According to Bloomberg, Apple is planning to allow alternative app stores on its iPhones and iPads as part of a broad makeover aimed at meeting rigorous European Union regulations in 2024. Recently, Apple updated App Store pricing with 700 new price points.
According to the report, Apple’s software engineering and services personnel are working to open up critical platform pieces. As part of the changes, users could download third-party software to their iPhones and iPads without going through Apple’s App Store, sidestepping restrictions and the up to 30% fee it applies to payments.
New story: Apple is preparing to allow alternative app stores and side-loading on iOS — along with a slew of other changes to make the iPhone more open — in response to new European Union requirements arriving in 2024. https://t.co/hZpXrKdHGj
— Mark Gurman (@markgurman) December 13, 2022
The changes are a response to EU rules aimed at levelling the playing field for third-party developers and improving customers’ digital lives. Apple and Google, which manage the two largest app stores, have been criticized as gatekeepers for years.
Apple’s effort might pave the way for other regions if similar laws are implemented in other nations, said the people, who asked not to be identified since the work is private. Initially, the company’s reforms will only affect Europe.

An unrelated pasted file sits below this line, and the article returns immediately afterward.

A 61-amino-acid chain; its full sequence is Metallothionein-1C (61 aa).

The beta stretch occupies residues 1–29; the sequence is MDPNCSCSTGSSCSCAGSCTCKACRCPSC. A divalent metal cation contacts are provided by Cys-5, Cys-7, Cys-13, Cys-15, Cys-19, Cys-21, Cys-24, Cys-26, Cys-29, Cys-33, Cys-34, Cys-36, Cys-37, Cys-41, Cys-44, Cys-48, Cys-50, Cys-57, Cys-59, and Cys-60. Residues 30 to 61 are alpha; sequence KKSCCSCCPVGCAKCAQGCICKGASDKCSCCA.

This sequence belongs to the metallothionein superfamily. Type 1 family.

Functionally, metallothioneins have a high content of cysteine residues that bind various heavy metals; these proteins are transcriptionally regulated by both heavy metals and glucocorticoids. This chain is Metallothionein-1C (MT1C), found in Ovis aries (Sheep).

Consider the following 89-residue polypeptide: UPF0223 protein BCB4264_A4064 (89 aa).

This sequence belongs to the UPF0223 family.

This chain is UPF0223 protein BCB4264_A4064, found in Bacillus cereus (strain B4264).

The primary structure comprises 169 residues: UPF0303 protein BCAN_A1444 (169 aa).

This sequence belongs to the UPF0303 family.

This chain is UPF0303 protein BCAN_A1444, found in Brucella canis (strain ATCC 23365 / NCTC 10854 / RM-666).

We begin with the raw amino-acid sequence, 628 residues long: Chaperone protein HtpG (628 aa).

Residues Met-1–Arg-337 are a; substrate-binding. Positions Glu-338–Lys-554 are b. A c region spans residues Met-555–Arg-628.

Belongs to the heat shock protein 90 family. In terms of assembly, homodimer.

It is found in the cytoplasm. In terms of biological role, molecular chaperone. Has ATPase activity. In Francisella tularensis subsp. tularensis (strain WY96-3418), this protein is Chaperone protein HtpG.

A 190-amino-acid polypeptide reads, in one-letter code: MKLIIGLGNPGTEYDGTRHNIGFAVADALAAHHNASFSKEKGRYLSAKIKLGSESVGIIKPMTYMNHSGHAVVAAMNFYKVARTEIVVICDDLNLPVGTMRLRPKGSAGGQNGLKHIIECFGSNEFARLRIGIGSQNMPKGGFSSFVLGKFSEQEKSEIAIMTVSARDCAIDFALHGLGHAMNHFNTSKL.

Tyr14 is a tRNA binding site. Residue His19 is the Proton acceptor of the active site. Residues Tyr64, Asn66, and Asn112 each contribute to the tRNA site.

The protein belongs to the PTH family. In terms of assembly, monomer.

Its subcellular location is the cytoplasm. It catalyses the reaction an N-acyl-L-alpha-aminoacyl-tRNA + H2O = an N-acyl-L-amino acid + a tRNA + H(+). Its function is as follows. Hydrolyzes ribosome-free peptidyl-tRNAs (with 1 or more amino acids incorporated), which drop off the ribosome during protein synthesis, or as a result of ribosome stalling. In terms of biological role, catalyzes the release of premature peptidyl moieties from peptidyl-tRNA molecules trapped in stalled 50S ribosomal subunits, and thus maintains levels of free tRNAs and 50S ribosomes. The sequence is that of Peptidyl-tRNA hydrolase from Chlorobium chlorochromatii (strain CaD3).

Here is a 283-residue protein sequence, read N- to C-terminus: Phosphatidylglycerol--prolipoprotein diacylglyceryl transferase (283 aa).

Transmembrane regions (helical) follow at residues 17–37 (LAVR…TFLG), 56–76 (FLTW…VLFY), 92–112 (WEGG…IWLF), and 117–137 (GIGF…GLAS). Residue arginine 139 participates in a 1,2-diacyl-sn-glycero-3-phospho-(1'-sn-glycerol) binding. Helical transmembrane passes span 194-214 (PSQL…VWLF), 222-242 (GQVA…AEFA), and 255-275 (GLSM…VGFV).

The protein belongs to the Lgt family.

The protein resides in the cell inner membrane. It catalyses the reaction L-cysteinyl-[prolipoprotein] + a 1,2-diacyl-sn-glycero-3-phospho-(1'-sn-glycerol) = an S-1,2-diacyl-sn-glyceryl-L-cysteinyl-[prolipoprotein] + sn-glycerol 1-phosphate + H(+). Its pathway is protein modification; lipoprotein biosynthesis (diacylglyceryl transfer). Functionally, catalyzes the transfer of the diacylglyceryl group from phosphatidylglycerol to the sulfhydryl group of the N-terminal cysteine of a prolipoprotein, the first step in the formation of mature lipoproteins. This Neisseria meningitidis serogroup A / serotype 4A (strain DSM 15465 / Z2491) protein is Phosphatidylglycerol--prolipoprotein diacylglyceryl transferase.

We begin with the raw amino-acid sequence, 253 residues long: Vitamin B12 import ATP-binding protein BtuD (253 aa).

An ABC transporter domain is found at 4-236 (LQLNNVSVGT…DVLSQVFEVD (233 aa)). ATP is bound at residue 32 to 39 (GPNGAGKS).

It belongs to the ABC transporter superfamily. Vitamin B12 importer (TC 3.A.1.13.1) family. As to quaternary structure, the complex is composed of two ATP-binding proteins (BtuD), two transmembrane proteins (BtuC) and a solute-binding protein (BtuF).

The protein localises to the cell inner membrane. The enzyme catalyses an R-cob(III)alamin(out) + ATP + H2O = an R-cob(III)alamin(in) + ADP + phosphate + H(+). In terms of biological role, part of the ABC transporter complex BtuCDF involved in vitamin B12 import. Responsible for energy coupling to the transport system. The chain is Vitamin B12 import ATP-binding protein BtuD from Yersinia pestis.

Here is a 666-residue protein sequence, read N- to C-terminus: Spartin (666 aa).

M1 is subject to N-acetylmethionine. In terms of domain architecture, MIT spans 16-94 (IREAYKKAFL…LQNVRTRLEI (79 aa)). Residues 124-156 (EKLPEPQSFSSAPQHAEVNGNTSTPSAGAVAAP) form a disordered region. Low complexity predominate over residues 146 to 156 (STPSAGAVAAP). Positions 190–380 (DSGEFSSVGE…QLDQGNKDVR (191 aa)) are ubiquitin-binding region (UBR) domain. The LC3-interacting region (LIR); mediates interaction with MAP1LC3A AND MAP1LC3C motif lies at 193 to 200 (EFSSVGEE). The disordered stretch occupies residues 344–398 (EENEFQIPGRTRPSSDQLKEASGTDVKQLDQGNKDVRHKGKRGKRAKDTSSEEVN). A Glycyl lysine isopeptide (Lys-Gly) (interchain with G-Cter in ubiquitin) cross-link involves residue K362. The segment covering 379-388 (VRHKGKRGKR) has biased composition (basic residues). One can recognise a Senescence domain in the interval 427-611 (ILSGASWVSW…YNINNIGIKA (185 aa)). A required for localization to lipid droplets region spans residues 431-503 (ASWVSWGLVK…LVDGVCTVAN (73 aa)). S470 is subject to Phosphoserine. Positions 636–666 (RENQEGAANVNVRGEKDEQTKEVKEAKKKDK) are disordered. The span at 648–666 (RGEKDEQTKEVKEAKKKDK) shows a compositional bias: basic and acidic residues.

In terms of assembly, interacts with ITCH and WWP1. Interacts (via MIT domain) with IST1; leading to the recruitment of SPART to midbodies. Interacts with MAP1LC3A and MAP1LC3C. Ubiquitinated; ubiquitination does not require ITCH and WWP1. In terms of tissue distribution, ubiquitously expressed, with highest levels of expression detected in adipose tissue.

Still, the news boosted dating app and service stocks. Match Group Inc. and Bumble Inc. surged as much as 10%, a sign investors think they could avoid Apple’s commissions. However, Spotify Technology SA rose 9.7%, and Apple’s shares were unchanged.
The primary new European regulation, known as the “Digital Markets Act,” goes into effect in the coming months, although corporations are not expected to comply with all of the rules until 2024. Government officials in the United States and other nations have lobbied for similar legislation but have not gotten as far as the EU.
The act compels technology companies to encourage the installation of third-party apps and to make it easier for customers to change default settings. The rules say that messaging services must work together and that outside developers must have the same access to apps and services’ most important features.